Mon, Feb 13, 2017, noon:
Daniel Almirall, "Getting SMART about adaptive interventions"
Voutilainen, S., J.K. Virtanen, T.H. Rissanen, G. Alfthan, J. Laukkanen, K. Nyyssonen, J. Mursu, V.P. Valkonen, T.P. Tuomainen, George A. Kaplan, and J.T. Salonen. 2004. "Serum Folate and Homocysteine and the Incidence of Acute Coronary Events: the Kuopio Ischaemic Heart Disease Risk Factor Study." American Journal of Clinical Nutrition, 80(2): 317-323.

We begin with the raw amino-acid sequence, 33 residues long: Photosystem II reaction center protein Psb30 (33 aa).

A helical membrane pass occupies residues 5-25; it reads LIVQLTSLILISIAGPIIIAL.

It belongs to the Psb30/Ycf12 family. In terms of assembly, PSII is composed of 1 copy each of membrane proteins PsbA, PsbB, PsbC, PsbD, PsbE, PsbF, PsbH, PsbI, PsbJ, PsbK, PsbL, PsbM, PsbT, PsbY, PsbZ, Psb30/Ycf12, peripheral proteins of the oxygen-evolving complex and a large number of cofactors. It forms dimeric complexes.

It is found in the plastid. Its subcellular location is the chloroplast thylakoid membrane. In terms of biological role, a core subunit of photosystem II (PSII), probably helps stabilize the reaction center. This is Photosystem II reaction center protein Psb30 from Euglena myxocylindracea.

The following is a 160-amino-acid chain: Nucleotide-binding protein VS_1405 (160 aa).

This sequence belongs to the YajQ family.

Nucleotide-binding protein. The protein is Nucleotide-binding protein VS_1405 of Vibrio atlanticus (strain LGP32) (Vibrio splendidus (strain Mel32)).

Background: Several, but not all, prospective studies have shown that low folate intakes, low circulating folate concentrations, or high plasma total homocysteine (tHcy) concentrations are associated with an increased risk of coronary artery disease (CAD). Objective: We examined the relations of both serum folate and serum tHy concentrations with acute coronary events in middle-aged men from eastern Finland who had no CAD at baseline. Design: In a population-based prospective cohort study, 1027 men aged 46-64 y were examined in 1991-1993 as part of the Kuopio Ischaemic Heart Disease Risk Factor Study. During an average follow-up of 7.7 y (7900 person-years of follow-up), 114 acute coronary events were observed in 61 men who had no previous history of CAD (n = 8 10). Results: In a Cox model, compared with men whose serum folate concentrations were in the lowest tertile, those whose concentrations were in the hi-hest tertile had a risk factor-adjusted relative risk of acute coronary events of 0.35 (95% Cl: 0.17, 0.73; P = 0.005). Serum tHcy concentrations were not significantly associated with the risk of acute coronary events (for the highest tertile compared with the lowest, adjusted relative risk = 1.03; 95% Cl: 0.57, 1.87; P = 0.932). Conclusions: The results of this prospective cohort study do not support the hypothesis that a high circulating tHcy concentration is a risk factor for acute coronary events in a male population free of prior heart disease. However, they do suggest that moderate-to-high serum folate concentrations are associated with a greatly reduced incidence of acute coronary events.